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Advocacy: Be an Advocate for Injury and Violence Prevention
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The Importance of Advocacy


It is always important for our nation's elected leaders to hear from their state’s public health professionals. Upcoming legislative agendas may include attempts to change injury and violence prevention programs administered by the Centers for Disease Control and Prevention, which may effect many state health departments.

Your opinion about the work of federal programs is important. Make yourself heard early and often. As experts in the field, Safe States Alliance members add a powerful voice to policymaking. Now is the time to request meetings with your members of Congress. For more information on how to schedule a visit, see Making Hill Visits.

Advocacy and Lobbying: What's the Difference? 

Safe States Alliance understands that many state employees have restrictions on the types of activities in which you may participate. Although most people use the words interchangeably, it is important to understand the distinction between advocacy and lobbying. The legal definition of lobbying refers to efforts attempting to influence specific legislation, while advocacy covers a much broader range of activities that may or may not include lobbying. Safe States Alliance encourages its members to engage in advocacy activities that are permissible according to applicable state regulations.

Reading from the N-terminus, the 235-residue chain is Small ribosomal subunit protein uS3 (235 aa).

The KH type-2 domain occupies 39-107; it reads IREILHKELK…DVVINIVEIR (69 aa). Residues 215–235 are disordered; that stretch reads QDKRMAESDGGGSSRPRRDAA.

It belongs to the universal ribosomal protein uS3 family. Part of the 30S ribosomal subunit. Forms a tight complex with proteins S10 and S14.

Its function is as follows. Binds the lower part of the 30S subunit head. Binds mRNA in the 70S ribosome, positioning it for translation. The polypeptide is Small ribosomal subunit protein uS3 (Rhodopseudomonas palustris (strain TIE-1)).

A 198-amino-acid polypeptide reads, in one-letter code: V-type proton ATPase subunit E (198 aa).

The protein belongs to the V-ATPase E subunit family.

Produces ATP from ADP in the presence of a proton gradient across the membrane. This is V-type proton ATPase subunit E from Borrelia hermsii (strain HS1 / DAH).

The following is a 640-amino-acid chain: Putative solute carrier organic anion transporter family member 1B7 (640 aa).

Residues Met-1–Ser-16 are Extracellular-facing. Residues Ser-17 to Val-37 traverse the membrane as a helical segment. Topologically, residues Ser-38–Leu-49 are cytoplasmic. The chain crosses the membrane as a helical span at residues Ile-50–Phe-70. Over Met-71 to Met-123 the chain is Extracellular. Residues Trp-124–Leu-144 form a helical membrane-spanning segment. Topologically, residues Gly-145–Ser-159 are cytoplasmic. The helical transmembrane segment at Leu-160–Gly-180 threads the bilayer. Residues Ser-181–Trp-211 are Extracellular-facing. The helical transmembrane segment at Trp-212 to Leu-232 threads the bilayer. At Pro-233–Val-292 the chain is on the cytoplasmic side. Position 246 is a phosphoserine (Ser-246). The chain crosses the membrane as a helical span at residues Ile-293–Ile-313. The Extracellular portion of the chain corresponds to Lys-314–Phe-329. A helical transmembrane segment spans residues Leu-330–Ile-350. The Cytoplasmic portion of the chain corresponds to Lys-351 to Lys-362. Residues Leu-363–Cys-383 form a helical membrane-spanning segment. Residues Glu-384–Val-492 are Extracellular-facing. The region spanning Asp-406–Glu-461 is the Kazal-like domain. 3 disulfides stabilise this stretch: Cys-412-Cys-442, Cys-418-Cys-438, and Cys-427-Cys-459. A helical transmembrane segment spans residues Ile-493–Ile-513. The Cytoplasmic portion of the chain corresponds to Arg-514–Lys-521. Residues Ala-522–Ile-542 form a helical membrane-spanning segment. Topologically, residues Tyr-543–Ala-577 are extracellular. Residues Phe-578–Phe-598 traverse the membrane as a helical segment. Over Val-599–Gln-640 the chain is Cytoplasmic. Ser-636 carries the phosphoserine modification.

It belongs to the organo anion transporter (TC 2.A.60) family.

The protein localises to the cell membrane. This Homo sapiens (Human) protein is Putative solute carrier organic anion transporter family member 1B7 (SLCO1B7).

As you are in an excellent position to know what policies work and what policies need improvement, you can make a case for improving the public health system, specifically in the area of injury and violence prevention. Policymakers respect your input because your solutions and suggestions are based on your experience in the field.

Questions? Contact Allison Lowe Huff at (770) 690-9000 or allison.lowe@stipda.com.

 

 

 

 

 

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